“We Tongans party today, and there’s nothing on the table tomorrow,” a Tongan woman tells me as we queue at Tongatapu’s airport. It’s 2am, I haven’t even set foot in the country and already I’ve been warned that Tongans are hardened socialites.
Looking around, I realise it’s true. You’re nobody if you’re not kissing a staff member. Customs officers, passport controllers, baggage handlers – they’re all wrapped in warm, loving embraces from the passengers from our plane, all serenade by a tuneful, live ukulele band. I guess there’s a reason why Captain Cook called them the Friendly Islands.
My recent story in Air Niugini’s inflight magazine, Paradise, finds the song of Tonga, from ukulele bands at the airport to the ancient, deep and almost mournful whalesong that reverberates through the water and into my bones.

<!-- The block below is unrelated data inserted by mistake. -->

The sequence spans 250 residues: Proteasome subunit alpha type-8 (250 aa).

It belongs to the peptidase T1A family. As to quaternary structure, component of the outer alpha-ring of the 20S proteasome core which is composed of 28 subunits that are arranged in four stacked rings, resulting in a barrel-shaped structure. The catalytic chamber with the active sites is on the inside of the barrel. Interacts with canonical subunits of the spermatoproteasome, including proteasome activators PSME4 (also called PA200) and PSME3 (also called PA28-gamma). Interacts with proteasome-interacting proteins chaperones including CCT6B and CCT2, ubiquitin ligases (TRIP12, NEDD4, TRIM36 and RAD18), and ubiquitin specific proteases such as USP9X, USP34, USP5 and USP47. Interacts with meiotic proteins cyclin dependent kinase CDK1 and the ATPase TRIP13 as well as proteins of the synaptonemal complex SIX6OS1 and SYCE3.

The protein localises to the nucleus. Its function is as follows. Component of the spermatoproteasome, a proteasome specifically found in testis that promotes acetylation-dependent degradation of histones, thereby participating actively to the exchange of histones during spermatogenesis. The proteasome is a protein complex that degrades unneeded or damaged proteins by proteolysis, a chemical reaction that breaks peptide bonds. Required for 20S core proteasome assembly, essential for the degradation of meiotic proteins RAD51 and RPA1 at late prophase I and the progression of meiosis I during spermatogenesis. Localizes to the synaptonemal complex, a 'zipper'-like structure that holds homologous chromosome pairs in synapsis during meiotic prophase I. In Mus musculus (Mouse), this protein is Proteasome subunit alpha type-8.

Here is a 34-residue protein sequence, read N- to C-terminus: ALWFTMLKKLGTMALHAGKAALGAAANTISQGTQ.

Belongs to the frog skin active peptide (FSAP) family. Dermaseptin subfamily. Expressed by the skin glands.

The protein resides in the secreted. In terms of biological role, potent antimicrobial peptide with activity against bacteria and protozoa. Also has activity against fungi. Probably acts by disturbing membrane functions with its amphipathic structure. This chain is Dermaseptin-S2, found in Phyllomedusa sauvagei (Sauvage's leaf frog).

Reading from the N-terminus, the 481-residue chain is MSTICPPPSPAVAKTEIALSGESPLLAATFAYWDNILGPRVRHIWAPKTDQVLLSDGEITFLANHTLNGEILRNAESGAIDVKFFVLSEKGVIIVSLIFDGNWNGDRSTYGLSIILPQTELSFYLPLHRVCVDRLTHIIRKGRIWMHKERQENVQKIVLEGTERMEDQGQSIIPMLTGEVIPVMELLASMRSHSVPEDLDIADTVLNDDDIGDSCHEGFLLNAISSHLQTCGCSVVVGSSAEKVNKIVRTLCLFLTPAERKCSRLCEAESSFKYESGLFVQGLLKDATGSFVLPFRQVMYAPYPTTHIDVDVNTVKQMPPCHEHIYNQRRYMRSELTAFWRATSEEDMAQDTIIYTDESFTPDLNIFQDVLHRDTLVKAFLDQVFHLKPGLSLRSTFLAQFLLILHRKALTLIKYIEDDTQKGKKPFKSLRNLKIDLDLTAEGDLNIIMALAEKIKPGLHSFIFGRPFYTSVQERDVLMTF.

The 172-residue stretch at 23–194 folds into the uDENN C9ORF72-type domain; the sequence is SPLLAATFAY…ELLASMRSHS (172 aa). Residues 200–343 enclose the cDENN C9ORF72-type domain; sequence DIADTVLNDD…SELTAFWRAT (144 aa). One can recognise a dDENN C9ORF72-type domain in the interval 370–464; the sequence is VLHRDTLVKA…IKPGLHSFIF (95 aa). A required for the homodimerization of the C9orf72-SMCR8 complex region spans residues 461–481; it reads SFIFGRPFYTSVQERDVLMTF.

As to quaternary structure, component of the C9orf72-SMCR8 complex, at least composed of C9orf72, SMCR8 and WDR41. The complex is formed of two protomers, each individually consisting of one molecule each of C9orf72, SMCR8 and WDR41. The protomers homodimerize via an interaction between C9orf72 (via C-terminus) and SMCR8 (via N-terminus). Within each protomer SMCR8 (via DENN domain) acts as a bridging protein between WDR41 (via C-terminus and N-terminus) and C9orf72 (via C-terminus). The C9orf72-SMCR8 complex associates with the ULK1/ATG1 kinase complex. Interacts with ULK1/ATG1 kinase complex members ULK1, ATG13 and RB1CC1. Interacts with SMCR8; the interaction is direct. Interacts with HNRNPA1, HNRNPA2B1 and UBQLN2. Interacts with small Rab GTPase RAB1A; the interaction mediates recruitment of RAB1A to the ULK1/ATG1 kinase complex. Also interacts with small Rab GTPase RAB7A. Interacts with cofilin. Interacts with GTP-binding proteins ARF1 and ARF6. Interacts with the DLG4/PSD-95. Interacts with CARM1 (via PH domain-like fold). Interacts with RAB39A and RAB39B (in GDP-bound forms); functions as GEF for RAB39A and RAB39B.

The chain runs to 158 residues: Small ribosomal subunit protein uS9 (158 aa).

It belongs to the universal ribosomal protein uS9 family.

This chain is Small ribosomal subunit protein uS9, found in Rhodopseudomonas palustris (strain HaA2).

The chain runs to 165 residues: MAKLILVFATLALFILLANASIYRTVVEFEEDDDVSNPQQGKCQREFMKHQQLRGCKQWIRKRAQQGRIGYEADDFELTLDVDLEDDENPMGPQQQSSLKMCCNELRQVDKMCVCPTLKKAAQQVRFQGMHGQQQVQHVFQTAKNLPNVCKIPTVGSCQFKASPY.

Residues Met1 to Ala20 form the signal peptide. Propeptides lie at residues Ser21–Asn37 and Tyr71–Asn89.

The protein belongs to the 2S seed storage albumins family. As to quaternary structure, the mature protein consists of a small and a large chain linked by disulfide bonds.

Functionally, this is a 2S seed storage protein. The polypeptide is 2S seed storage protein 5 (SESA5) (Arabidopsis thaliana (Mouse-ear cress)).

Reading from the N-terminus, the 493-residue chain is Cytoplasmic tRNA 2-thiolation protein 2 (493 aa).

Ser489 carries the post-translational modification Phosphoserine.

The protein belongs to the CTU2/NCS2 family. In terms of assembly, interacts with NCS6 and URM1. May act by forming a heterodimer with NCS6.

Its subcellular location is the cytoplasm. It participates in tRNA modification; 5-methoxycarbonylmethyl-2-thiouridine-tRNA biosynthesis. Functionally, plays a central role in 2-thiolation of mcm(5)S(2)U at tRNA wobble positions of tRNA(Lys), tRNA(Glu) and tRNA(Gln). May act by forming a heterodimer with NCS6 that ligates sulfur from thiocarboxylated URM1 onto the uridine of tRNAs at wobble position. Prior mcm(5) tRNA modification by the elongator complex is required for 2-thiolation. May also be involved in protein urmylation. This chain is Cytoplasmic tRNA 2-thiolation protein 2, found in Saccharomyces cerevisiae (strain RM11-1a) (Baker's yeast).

It’s not a country high on the tourism radar, and I can’t work out why. Surely the great Aussie tropical getaway is the new one-two – first stop Fiji, second stop Tonga (the whale-loving archipelago of Vava’u is now connected by direct flights to the Fijian capital, Nadi).
Fascinated by nature’s spectacular fireworks, a breed of adventurers chase volcanic eruptions around the world.
Peering into a chasm into the earth’s crust is the chance to peer into creation – pits of bubbling, boiling lava, deep rumbling voices from our planet’s core, plumes of sulphurous gases and the spectacular, powerful arcs of red-hot, molten lava shooting into a darkened sky.
For some, it’s a glimpse into hell. For others, it’s the perfect holiday.
“I guess we’re like storm chasers and people who want to see solar eclipses – we’re in the same family,” says Belgian geologist Dr Ingrid Smet, a guide for Volcano Adventures (VA).
My piece on volcano tourism was published in Paradise, the inflight magazine of Papua New Guinea’s national airline, Air Nuigini. If you’re not on an Air Nuigini flight any time soon, you can read the full article here.